Matt Damon, a haunted hotel, the threat of nuclear war, lusty Roman battles and Chris Kattan getting eaten by a shark are some of the delights you’ll find in the new releases on Netflix Instant.
Before director Paul Greengrass took over the Bourne series with his frantic, herky-jerky visual style, we had Doug Liman’s more by-the-numbers first installment: a competently made, well-acted and efficient franchise-starter with a few clever tricks up its sleeve to keep you on your toes. Matt Damon is most definitely the true star of the show, jumping into his new career as Action Hero with confidence and grace, nicely underplaying his role as a deadly assassin and rogue government operative who can’t remember anything about himself. One thing’s for certain, though — most people want him dead. Oh, and co-star Franka Potente is pretty Euro-hot — that’s for certain, too.
An even more shameless pop-art piece of Cold War paranoia than its big brother, WarGames, The Manhattan Project takes “topical” ’80s absurdity to a whole new level, as a high school kid builds a nuclear bomb as a science project and ends up being pursued by all sorts of government types. His only hope? John Lithgow, who knows a thing or two about building nuclear bombs himself. It’s ridiculous beyond your wildest dreams — and pretty entertaining, too, with its square-jawed earnestness demanding your eventual respect: you get a sense that the filmmakers actually set out to say something with this thing. For the love of God, kids, don’t try this at home!
“You mess with the ‘fro, you got to go.” Undercover Brother has no right being as funny as it is, but there it sits, throwing joke after joke at you until you laugh so much that you might pass out and watch it again when you wake up. Austin Powers wishes he was this funny — or this clever in satirizing the James Bond movies, along with the blaxploitation B-cinema of the ’70s. Eddie Griffin rocks in his best role to date as the freelancing protector of the black community, with Dave Chappelle stealing the show as “Conspiracy Brother.” You also get Denise Richards looking hot as “White She Devil” and, yeah, Chris Kattan getting eaten by a shark. Why hasn’t this spawned a franchise?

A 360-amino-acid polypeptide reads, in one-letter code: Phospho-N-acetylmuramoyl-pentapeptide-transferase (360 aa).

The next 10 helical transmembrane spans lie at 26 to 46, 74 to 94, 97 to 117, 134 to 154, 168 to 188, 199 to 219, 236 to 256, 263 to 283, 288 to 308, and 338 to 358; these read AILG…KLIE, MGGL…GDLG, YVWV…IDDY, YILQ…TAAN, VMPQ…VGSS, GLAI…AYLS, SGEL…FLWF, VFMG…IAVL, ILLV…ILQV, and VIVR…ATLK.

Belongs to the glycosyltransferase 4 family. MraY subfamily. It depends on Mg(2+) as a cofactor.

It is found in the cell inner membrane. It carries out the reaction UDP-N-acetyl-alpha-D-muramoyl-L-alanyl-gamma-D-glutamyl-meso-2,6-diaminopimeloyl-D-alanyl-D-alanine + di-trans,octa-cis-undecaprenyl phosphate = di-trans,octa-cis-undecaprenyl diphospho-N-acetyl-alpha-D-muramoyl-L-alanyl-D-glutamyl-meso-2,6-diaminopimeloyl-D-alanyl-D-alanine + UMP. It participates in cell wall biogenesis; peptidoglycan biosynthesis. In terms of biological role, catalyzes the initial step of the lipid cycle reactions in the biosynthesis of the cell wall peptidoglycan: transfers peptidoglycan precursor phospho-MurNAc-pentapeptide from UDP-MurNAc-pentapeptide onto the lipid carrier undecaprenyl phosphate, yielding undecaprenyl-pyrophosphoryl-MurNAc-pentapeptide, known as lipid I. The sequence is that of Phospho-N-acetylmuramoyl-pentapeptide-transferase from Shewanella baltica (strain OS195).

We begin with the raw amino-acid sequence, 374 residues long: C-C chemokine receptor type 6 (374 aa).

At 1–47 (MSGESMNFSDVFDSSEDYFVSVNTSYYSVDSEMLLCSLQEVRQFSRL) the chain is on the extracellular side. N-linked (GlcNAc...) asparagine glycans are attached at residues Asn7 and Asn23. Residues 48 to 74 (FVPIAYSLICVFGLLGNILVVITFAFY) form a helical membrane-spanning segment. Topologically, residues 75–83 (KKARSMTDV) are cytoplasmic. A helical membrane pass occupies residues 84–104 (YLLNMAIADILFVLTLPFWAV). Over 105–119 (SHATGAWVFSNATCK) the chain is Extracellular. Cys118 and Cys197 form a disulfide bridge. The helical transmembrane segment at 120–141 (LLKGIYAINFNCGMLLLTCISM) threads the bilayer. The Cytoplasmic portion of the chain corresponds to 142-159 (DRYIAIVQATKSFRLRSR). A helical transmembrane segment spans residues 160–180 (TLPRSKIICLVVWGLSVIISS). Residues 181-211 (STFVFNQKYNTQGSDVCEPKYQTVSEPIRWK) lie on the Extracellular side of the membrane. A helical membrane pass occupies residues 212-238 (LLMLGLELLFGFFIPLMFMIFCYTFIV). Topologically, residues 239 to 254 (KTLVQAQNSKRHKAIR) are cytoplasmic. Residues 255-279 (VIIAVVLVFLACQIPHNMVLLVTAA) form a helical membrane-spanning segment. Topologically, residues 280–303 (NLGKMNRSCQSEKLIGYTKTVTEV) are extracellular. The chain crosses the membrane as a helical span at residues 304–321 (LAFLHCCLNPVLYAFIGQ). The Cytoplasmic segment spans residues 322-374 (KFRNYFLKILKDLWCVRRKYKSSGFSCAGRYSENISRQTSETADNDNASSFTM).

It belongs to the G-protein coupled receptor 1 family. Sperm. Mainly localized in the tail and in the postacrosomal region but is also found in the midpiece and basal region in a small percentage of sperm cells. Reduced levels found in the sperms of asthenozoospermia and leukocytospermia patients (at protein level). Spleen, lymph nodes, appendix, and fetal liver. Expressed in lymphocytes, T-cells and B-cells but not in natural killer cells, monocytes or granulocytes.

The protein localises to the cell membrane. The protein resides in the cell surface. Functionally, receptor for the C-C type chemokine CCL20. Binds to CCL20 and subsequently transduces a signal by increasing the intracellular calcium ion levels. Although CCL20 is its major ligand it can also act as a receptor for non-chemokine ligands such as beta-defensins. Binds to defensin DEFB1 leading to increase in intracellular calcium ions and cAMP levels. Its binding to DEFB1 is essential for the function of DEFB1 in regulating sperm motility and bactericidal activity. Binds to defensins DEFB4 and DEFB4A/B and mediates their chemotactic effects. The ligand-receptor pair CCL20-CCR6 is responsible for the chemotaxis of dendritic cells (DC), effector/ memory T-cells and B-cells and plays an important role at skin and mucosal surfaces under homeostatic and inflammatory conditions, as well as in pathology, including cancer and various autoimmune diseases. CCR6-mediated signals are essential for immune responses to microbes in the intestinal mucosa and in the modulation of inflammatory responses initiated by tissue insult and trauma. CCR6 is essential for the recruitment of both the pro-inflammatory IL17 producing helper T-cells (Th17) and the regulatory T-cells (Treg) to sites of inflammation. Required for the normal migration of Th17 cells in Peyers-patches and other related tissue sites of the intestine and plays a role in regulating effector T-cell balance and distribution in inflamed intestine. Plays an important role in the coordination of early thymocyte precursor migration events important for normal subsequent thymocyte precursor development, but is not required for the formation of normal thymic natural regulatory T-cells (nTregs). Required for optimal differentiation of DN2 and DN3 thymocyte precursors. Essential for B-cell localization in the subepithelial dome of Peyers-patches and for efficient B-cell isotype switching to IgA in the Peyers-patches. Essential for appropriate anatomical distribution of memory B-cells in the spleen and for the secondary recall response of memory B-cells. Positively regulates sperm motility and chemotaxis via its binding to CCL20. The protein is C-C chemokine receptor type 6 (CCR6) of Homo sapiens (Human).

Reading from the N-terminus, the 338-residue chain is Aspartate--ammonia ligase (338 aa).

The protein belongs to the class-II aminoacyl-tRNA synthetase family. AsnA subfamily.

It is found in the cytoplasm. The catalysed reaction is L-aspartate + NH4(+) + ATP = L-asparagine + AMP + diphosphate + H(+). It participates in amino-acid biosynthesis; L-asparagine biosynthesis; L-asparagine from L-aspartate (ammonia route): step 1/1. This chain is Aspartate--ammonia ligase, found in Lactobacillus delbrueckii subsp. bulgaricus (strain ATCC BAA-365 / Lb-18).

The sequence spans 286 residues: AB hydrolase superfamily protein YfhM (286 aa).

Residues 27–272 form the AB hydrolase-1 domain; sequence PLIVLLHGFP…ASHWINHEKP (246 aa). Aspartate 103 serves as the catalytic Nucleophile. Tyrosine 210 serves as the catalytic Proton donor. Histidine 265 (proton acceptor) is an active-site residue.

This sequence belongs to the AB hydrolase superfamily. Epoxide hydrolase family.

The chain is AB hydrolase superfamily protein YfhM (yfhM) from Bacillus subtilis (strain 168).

Neil Marshall, who brought us Dog Soldiers and The Descent, is one of those directors who makes almost great movies, and his latest contribution to close-but-no-cigar cinema is this seething, sweaty epic that depicts the Roman struggle against… well, the Picts, the Celtic inhabitants of the Scottish Highlands. While Marshall may not be the best at pacing, he’s aces at atmosphere, and Centurion is simply dripping with not so much “historical authenticity” as the somewhat menacing mystery of legends and tall tales, turning the film into a bloody, somewhat bizarre bedtime story (a la both Dog Soldiers and The Descent before it) rather than any kind of history lesson. Definitely worth checking out, even if it falls a little short of being completely satisfying — or memorable.
Stanley Kubrick‘s The Shining is the scariest Stephen King adaptation out there, and one of the best horror movies of all time, period. Who can forget the creepy twins? The hedge maze? The whole “Red Rum” thing? The blood in the elevator? Oh, and then there’s Jack Nicholson, already creepy enough in his own right, slowly (or not-so-slowly) being driven insane by the isolation, his inability to work… and the company of ghosts that inhabit the ballroom and play on his paranoia and unbalanced mind. Good times. If you haven’t watched it recently, do so as soon as you can. If you’ve never seen it, watch it now.
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